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2012-06-28

Prez protects Fast & Furious from scrutiny

By Judith Pannebaker BCC Editor

For months, Congressional investigations into the controversial Operation "Fast and Furious" got no traction in the mainstream media.

Now, however, a long hot summer inside the Washington, DC beltway has gotten a little longer and a whole lot hotter for the Obama Administration - and the media has awakened at last.

Recent hearings convened by Chairman Lamar Smith of the House Judiciary Committee and Chairman Darrell Issa of the Oversight and Government Reform Committee culminated with the Oversight Committee's vote to hold US Attorney General Eric Holder in contempt of Congress.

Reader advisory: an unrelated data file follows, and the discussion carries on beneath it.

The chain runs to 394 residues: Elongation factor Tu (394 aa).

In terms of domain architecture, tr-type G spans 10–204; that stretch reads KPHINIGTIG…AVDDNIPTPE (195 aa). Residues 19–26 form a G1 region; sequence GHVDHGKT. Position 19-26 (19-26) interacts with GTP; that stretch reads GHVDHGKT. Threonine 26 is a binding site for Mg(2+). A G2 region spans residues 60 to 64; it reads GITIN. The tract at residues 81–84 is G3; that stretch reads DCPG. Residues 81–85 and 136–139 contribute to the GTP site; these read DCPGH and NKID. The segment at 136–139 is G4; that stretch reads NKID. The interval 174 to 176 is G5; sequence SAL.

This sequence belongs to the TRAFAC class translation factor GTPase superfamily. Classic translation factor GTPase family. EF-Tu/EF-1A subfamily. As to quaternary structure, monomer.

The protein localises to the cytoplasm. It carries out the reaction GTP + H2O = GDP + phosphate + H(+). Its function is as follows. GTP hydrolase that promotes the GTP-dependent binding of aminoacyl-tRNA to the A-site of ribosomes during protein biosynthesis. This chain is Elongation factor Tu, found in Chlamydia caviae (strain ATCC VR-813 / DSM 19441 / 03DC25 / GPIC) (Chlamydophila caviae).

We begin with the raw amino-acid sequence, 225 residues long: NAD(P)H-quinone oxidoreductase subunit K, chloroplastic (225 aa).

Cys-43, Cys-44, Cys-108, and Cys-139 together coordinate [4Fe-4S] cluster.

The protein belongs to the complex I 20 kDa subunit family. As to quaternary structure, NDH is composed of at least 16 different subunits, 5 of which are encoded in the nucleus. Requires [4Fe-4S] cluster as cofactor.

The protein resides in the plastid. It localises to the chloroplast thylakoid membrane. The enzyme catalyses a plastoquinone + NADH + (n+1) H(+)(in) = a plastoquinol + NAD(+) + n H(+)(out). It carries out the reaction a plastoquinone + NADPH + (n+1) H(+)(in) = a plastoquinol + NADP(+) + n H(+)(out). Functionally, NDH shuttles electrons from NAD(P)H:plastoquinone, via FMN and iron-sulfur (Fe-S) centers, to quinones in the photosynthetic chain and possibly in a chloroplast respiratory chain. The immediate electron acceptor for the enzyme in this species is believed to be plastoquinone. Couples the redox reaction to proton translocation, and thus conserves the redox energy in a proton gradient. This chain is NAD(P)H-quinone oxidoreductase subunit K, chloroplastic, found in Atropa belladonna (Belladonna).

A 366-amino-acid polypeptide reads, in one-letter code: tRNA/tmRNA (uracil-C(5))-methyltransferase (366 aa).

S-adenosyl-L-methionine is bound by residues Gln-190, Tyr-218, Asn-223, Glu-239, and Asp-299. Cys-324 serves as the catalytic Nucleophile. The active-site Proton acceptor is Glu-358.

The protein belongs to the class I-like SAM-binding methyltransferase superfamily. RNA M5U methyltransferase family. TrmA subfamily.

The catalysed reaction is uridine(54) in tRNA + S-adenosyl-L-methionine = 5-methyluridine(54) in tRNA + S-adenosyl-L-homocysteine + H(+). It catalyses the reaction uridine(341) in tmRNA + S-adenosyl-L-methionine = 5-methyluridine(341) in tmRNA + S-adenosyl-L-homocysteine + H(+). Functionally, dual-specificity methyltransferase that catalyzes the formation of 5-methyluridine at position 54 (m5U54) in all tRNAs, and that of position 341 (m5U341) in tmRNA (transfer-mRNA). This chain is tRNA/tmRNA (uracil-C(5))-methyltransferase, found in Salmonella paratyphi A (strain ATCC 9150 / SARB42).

For months, Holder has refused to produce documents subpoenaed by Issa's committee during an investigation of the failed Operation "Fast and Furious."

'Violations of public trust'

Additionally, during a similar Senate hearing on June 12, Senator John Cornyn publically called for Holder's resignation, citing the AG's "repeated violations of the public trust and, in my view, by failing and refusing to perform the duties of your office."

Late Tuesday, June 19, Holder met with Issa in a Hail Mary attempt to forestall the contempt vote, which could potentially culminate in a constitutional crisis - an anathema in an election year. However, Issa refused to back down. On June 20, the House Oversight and Government Reform Committee voted 23-17 - along partisan lines - to find Holder in contempt for failing to comply with their requests to supply documents related to the botched gun-walking operation. That same day, Holder asked President Barack Obama to use executive privilege to withhold the documents, which Obama did with alacrity.